The best way we knew how to do this, was to recreate the Omaha Beach landing with Jimmy Patterson. Except now, instead of arriving on the shores of occupied France in the hull of a Higgins boat, our Ranger would arrive in the Shahi-Kot Valley, in Afghanistan’s Paktia province, in the modern day equivalent, the CH-47 Chinook helicopter. Basically, Normandy in the desert.
Since the entire piece is taken directly from the opening of the first Ranger mission in our game, creating the first pass of our trailer was quick and easy. We simply slowed the animation down and removed a few scenes that didn’t fit within the message. The entire untouched scene at regular speed remains in the final product.
There is a wonderful gag in the middle of the scene where one of the Rangers actually begins to realize that things seem very familiar to him. When it finally dawns on him that he is basically reliving the D-Day landing from “Saving Private Ryan” he quickly notices that he is sitting closest to the loading ramp at the rear of the fuselage. He then taps one of his teammates on the shoulder and says, “Hey, I’ve seen this movie, you sit here!” and then trades places with the young Ranger.
The actual phone message Jim leaves for his family back home changed after we showed it to one of our military consultants. When he first heard the message, he offered up a dose of reality. He explained to us that when you are deployed and in harm’s way, you tell your loved ones whatever they need to hear to keep them from worrying. Even when you are moments away from stepping outside the wire to conduct a raid or begin a major offensive, you never disclose anything. You assure them that you are fine and that you will be fine, knowing it will help them sleep at night. We let this information settle in for a few hours and then we rewrote the dialog to what you hear now.
After the trailer was completed we showed it to a select group of individuals to get their reaction. We showed it to the wife of a Marine who had recently returned home. We showed it to our significant others and our families. We then showed it to senior officials within the U.S. Army. It was late one afternoon and our liaison, Lieutenant Colonel Greg Bishop, had brought a colleague of his from the U.S Army Public Affairs Office to meet with us, see our game and get a tour of our facility. We stopped by the theater and I surprised them with a private viewing of the trailer. At the end of the piece, the room was silent. He then stood, pointed at the screen and said very matter-of-factly, “That right there gentleman is the reason we are working with this team, and why the U.S. Army will continue to support Medal of Honor.”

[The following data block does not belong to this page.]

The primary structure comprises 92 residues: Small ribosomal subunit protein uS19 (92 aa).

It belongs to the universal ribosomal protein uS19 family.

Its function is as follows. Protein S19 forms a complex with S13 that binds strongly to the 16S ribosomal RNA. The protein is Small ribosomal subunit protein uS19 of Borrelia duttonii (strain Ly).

Needless to say, it was a very rewarding day.
Medal of Honor games have always had, at least to my ears, excellent soundtracks and wonderful composition. I've seen a lot of the "behind the scenes" stuff that has been bundled with their games and how much work actually goes into just the music.Where are you guys getting this "omg awesome soundtrack" from?
That's true. I remember - I guess it was "Frontline" - with the behind the scenes on the orchestra. It really was incredible. They had a full classic instrument ensemble and used a choir very effectively.Medal of Honor games have always had, at least to my ears, excellent soundtracks and wonderful composition. I've seen a lot of the "behind the scenes" stuff that has been bundled with their games and how much work actually goes into just the music.
Hearing the orchestra at the end, even the small part that was heard, just rekindled my memory of how great these games incorporated those soft, but bold, musical themes. Games like COD had something similar with their first releases, but of course.. they obviously went the entirely opposite direction with MW.
http://www.vg247.com/2010/01/26/medal-of-honor-using-two-game-engines/That's what it says on wikipedia. SP is being made by EALA and MP by DICE. I wonder will you get the option of installing only one or the other to save on having to take up the space of two engines on your HD.
was that the mission where you had to go through a ruined arnhem and find british soldiers? if it was, i remember feeling pretty emotional fighting through that mission. seeing soldiers getting gunned down in the ruins, going up against horrible german odds, that music...arnhem knights.
I'd love if they made a Battlefield style game except with a lighter focus on vehicles and much tighter combat. Make it more about infantry, with smaller maps that emphasize tactics, positioning and point control, while still being spacious enough to not be a total twitch-fest like CoD or something. Maybe bring the squad system over from BC2 as well.i'm not sure what to make of dice handling the multiplayer side of things. as BC2 proves, they know how to make good multiplayer, but how much of that can they really add to a different title without cutting their own special brand of play in half? they can't make BC2.5 or BC3 but in MOH, as they'll be saving all of that energy for a new battlefield game in itself.
Yup. The Dutch missions were sweet. Arnhem Knights is a brilliant piece.was that the mission where you had to go through a ruined arnhem and find british soldiers? if it was, i remember feeling pretty emotional fighting through that mission. seeing soldiers getting gunned down in the ruins, going up against horrible german odds, that music...